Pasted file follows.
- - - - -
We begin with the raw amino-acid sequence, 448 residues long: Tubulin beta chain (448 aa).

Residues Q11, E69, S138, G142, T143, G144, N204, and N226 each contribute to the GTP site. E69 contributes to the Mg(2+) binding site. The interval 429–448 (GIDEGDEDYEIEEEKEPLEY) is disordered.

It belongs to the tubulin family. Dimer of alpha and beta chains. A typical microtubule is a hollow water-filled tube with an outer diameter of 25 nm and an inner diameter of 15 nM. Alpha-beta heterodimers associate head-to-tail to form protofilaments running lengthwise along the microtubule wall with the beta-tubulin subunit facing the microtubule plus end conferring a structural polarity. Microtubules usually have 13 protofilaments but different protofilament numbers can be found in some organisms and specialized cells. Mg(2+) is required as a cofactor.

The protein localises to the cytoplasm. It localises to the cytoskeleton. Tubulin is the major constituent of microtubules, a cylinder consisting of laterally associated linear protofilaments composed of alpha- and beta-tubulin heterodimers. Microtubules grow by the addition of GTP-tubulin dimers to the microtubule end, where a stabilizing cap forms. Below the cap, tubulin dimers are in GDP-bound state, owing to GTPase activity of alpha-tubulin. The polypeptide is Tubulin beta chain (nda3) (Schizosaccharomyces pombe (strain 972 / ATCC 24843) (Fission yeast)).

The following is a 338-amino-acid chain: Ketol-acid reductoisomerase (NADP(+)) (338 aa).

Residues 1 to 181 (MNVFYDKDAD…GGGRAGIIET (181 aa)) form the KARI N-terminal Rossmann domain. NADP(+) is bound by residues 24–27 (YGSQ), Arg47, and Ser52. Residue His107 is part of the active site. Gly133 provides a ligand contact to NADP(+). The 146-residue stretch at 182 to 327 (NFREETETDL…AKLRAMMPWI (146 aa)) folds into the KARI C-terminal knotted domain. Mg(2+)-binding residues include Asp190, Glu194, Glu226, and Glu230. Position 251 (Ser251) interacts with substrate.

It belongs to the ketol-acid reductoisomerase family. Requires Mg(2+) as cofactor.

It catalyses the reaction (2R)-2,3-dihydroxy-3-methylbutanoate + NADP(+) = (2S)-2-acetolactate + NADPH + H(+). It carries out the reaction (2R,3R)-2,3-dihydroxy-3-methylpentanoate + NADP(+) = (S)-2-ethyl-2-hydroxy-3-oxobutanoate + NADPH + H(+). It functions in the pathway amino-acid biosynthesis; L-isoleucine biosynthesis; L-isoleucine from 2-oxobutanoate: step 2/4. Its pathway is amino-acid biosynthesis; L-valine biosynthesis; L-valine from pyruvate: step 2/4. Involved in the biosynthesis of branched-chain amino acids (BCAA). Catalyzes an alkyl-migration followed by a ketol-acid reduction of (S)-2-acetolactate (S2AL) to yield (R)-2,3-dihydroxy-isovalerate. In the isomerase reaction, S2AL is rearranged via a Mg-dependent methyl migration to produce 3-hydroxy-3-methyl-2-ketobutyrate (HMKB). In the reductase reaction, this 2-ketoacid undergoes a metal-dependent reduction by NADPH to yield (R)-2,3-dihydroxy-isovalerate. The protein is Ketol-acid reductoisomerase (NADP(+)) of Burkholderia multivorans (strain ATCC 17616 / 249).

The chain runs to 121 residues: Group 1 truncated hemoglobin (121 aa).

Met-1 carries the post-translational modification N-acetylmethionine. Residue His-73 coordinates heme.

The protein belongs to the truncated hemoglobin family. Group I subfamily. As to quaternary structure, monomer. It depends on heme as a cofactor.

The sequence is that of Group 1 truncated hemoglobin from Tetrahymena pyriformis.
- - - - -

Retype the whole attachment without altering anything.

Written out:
We begin with the raw amino-acid sequence, 448 residues long: Tubulin beta chain (448 aa).

Residues Q11, E69, S138, G142, T143, G144, N204, and N226 each contribute to the GTP site. E69 contributes to the Mg(2+) binding site. The interval 429–448 (GIDEGDEDYEIEEEKEPLEY) is disordered.

It belongs to the tubulin family. Dimer of alpha and beta chains. A typical microtubule is a hollow water-filled tube with an outer diameter of 25 nm and an inner diameter of 15 nM. Alpha-beta heterodimers associate head-to-tail to form protofilaments running lengthwise along the microtubule wall with the beta-tubulin subunit facing the microtubule plus end conferring a structural polarity. Microtubules usually have 13 protofilaments but different protofilament numbers can be found in some organisms and specialized cells. Mg(2+) is required as a cofactor.

The protein localises to the cytoplasm. It localises to the cytoskeleton. Tubulin is the major constituent of microtubules, a cylinder consisting of laterally associated linear protofilaments composed of alpha- and beta-tubulin heterodimers. Microtubules grow by the addition of GTP-tubulin dimers to the microtubule end, where a stabilizing cap forms. Below the cap, tubulin dimers are in GDP-bound state, owing to GTPase activity of alpha-tubulin. The polypeptide is Tubulin beta chain (nda3) (Schizosaccharomyces pombe (strain 972 / ATCC 24843) (Fission yeast)).

The following is a 338-amino-acid chain: Ketol-acid reductoisomerase (NADP(+)) (338 aa).

Residues 1 to 181 (MNVFYDKDAD…GGGRAGIIET (181 aa)) form the KARI N-terminal Rossmann domain. NADP(+) is bound by residues 24–27 (YGSQ), Arg47, and Ser52. Residue His107 is part of the active site. Gly133 provides a ligand contact to NADP(+). The 146-residue stretch at 182 to 327 (NFREETETDL…AKLRAMMPWI (146 aa)) folds into the KARI C-terminal knotted domain. Mg(2+)-binding residues include Asp190, Glu194, Glu226, and Glu230. Position 251 (Ser251) interacts with substrate.

It belongs to the ketol-acid reductoisomerase family. Requires Mg(2+) as cofactor.

It catalyses the reaction (2R)-2,3-dihydroxy-3-methylbutanoate + NADP(+) = (2S)-2-acetolactate + NADPH + H(+). It carries out the reaction (2R,3R)-2,3-dihydroxy-3-methylpentanoate + NADP(+) = (S)-2-ethyl-2-hydroxy-3-oxobutanoate + NADPH + H(+). It functions in the pathway amino-acid biosynthesis; L-isoleucine biosynthesis; L-isoleucine from 2-oxobutanoate: step 2/4. Its pathway is amino-acid biosynthesis; L-valine biosynthesis; L-valine from pyruvate: step 2/4. Involved in the biosynthesis of branched-chain amino acids (BCAA). Catalyzes an alkyl-migration followed by a ketol-acid reduction of (S)-2-acetolactate (S2AL) to yield (R)-2,3-dihydroxy-isovalerate. In the isomerase reaction, S2AL is rearranged via a Mg-dependent methyl migration to produce 3-hydroxy-3-methyl-2-ketobutyrate (HMKB). In the reductase reaction, this 2-ketoacid undergoes a metal-dependent reduction by NADPH to yield (R)-2,3-dihydroxy-isovalerate. The protein is Ketol-acid reductoisomerase (NADP(+)) of Burkholderia multivorans (strain ATCC 17616 / 249).

The chain runs to 121 residues: Group 1 truncated hemoglobin (121 aa).

Met-1 carries the post-translational modification N-acetylmethionine. Residue His-73 coordinates heme.

The protein belongs to the truncated hemoglobin family. Group I subfamily. As to quaternary structure, monomer. It depends on heme as a cofactor.

The sequence is that of Group 1 truncated hemoglobin from Tetrahymena pyriformis.